A Directed Graph Fourier Transform With Spread Frequency Components
IEEE Transactions on Signal Processing
We study the problem of constructing a graph Fourier transform (GFT) for directed graphs (digraphs), which decomposes graph signals into different modes of variation with respect to the underlying network. Accordingly, to capture low, medium and high frequencies we seek a digraph (D)GFT such that the orthonormal frequency components are as spread as possible in the graph spectral domain. To that end, we advocate a two-step design whereby we: (i) find the maximum directed variation (i.e., a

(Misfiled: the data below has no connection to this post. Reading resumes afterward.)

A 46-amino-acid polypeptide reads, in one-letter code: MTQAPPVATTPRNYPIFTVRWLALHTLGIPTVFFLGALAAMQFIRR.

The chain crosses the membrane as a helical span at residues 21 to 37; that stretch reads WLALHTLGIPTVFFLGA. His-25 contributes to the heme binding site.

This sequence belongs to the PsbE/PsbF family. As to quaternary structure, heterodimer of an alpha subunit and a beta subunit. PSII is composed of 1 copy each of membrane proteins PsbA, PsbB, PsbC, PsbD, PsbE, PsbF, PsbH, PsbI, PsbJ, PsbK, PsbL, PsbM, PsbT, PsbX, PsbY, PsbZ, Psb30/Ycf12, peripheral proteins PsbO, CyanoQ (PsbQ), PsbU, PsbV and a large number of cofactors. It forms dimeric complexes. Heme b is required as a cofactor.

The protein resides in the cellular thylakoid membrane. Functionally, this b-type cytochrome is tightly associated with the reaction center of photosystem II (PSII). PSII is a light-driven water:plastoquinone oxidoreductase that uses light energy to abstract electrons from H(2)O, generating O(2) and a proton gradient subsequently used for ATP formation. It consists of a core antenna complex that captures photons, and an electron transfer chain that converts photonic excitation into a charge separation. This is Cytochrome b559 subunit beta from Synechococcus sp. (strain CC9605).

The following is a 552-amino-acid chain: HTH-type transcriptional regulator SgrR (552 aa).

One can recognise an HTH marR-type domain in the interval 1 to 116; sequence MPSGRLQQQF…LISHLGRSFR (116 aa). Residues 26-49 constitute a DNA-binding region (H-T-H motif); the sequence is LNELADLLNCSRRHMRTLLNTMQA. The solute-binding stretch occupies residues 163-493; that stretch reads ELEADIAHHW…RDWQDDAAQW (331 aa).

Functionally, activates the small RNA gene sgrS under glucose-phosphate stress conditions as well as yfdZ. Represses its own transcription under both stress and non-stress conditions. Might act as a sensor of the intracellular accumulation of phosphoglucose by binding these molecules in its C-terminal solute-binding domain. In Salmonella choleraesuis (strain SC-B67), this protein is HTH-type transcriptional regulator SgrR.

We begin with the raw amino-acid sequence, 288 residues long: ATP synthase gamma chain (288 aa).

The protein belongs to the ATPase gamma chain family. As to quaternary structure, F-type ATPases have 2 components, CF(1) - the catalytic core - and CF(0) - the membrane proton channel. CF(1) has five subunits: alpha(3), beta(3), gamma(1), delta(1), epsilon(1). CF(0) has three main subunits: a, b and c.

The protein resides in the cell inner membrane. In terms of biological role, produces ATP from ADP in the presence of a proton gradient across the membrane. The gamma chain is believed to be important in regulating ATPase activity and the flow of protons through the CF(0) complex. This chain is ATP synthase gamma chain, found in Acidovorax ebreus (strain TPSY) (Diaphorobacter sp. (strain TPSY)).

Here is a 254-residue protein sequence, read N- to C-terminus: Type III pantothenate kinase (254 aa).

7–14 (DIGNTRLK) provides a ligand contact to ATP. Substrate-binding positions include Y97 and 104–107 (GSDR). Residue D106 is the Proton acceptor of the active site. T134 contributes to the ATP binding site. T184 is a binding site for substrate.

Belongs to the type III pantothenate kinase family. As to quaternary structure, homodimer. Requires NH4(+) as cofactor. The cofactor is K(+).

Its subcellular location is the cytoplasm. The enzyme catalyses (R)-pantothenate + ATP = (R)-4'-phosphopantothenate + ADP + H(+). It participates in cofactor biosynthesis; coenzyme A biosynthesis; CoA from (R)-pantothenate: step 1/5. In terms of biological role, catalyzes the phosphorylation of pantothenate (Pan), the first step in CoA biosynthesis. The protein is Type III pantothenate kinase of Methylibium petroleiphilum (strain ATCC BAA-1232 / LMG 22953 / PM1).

... notion of frequency on a digraph) a candidate basis vector can attain; and (ii) minimize a smooth spectral dispersion function over the achievable frequency range to obtain the desired spread DGFT basis. Both steps involve non-convex, orthonormality-constrained optimization problems, which are efficiently tackled via a provably convergent, feasible optimization method on the Stiefel manifold. We also propose a heuristic to construct the DGFT basis from Laplacian eigen-vectors of an undirected version of the digraph. We show that the spectral-dispersion minimization problem can be cast as supermodular optimization over the set of candidate frequency components, whose orthonormality can be enforced via a matroid basis constraint. This motivates adopting a scalable greedy algorithm to obtain an approximate solution with quantifiable worst-case spectral dispersion. We illustrate the effectiveness of our DGFT algorithms through numerical tests on synthetic and real-world networks. We also carry out a graph-signal denoising task, whereby the DGFT basis is used to decompose and then low-pass filter temperatures recorded across the United States.